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MHC team wins second place at agribusiness case competition

November 7, 2016

Argibusiness Case 2016
(left to right) Lorene Entz, Darren Howes, Ashley Herrmann, Jordan Pomrenke, Mila Joubert, and Colton Eremenko win second place at a regional agribusiness case competition for post-secondary students.

A team of students from Medicine Hat College recently won second place at the Cor Van Raay Agribusiness Case Competition. This competition, co-hosted by the University of Lethbridge and Lethbridge College, brings together 12 teams from southern Alberta and Saskatchewan to tackle a real-world agribusiness problem.

“Cases expose students to specific problems that a company is facing and allows them to go through a critical-thinking, case-analysis process to come up with solutions,” says Darren Howes, faculty advisor to the runner-up team. “Cases don’t come with one right answer. They allow them to solve a problem, and then persuade the judges that their solution is a good one.”

This year’s team of five students from the Business Administration degree and diploma programs (Colton Eremenko, Ashley Herrmann, Lorene Entz, Mila Joubert, and Jordan Pomrenke) competed against teams from Lethbridge College, University of Lethbridge, Lakeland College, and University of Saskatchewan.

The scenario centered on a ranch looking to increase margins and productivity on their premium product. The MHC team provided a creative solution outside of what was expected. According to 4th year student, Herrmann, “We came up with creating a cooperative. We suggested getting several producers in the area with similar products to come together and working with one another they could collectively increase the product’s premium price.”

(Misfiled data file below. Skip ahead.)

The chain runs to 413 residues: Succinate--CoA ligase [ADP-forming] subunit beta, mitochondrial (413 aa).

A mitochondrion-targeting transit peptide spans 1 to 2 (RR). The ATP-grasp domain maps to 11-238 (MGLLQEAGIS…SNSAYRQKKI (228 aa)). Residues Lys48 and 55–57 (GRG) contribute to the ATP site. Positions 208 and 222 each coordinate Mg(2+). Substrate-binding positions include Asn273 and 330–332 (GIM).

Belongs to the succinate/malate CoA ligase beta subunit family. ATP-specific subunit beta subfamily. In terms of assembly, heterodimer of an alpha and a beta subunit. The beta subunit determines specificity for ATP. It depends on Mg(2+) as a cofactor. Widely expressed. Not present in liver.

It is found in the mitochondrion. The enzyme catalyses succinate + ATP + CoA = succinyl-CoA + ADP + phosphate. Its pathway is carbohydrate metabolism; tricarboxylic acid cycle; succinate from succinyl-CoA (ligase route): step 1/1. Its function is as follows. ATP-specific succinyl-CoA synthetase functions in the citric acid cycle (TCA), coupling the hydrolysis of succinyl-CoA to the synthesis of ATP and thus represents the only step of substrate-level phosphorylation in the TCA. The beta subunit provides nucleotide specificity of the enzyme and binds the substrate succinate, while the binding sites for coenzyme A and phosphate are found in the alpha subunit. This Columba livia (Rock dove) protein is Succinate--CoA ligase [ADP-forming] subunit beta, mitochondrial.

This approach was an innovative solution for the team from MHC which has a business program, not an agribusiness program. Fortunately, many team members were able to draw from personal experience through agricultural and farming families. Herrmann found the reaction of the one teammate without an agricultural background very interesting. “She was so fascinated by it. It makes me think that if people without that background are exposed to something like this they could develop some type of empathy for it, or be inspired to partner with some of these ag-based industries.”

The agricultural focus of this competition makes it unique among a series of case competitions in the area and Howes is very proud of this team’s success. “Their presentation was spectacular. It sounded like they had been farming at the YU Ranch for 20 years.

This win speaks to the entire business administration program at Medicine Hat College. I get to be the faculty advisor for the team, but they come with the skills they are developing in their courses, from their teachers and from personal experiences.”

All students in the Bachelor of Business Administration program take a course on case analysis as part of their degree program, and MHC students typically compete at three such competitions throughout each year.